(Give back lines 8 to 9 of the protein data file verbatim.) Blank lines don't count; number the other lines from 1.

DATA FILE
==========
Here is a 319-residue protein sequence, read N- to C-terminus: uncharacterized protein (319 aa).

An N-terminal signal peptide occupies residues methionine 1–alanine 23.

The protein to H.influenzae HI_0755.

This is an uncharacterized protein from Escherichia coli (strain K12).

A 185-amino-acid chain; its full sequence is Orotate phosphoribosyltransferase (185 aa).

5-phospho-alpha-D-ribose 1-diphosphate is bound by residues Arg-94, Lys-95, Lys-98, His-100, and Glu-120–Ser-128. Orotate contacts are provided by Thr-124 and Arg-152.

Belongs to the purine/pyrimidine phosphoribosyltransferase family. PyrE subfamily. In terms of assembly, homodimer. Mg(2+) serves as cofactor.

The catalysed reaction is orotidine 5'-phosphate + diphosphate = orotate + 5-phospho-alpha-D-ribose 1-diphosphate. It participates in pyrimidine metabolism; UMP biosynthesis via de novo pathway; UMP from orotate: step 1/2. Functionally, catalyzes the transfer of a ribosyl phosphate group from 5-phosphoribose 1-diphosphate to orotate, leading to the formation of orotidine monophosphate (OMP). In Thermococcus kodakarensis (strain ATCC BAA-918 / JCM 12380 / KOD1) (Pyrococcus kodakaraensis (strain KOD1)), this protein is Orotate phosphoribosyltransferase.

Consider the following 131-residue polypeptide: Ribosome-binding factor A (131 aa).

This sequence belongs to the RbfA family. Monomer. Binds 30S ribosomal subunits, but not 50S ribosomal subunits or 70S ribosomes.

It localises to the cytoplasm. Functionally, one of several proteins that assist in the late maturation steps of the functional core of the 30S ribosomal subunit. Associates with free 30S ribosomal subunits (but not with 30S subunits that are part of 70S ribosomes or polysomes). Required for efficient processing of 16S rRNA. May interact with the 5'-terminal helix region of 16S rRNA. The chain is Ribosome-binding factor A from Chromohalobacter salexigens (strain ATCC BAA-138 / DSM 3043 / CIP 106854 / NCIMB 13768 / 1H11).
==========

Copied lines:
The catalysed reaction is orotidine 5'-phosphate + diphosphate = orotate + 5-phospho-alpha-D-ribose 1-diphosphate. It participates in pyrimidine metabolism; UMP biosynthesis via de novo pathway; UMP from orotate: step 1/2. Functionally, catalyzes the transfer of a ribosyl phosphate group from 5-phosphoribose 1-diphosphate to orotate, leading to the formation of orotidine monophosphate (OMP). In Thermococcus kodakarensis (strain ATCC BAA-918 / JCM 12380 / KOD1) (Pyrococcus kodakaraensis (strain KOD1)), this protein is Orotate phosphoribosyltransferase.

Consider the following 131-residue polypeptide: Ribosome-binding factor A (131 aa).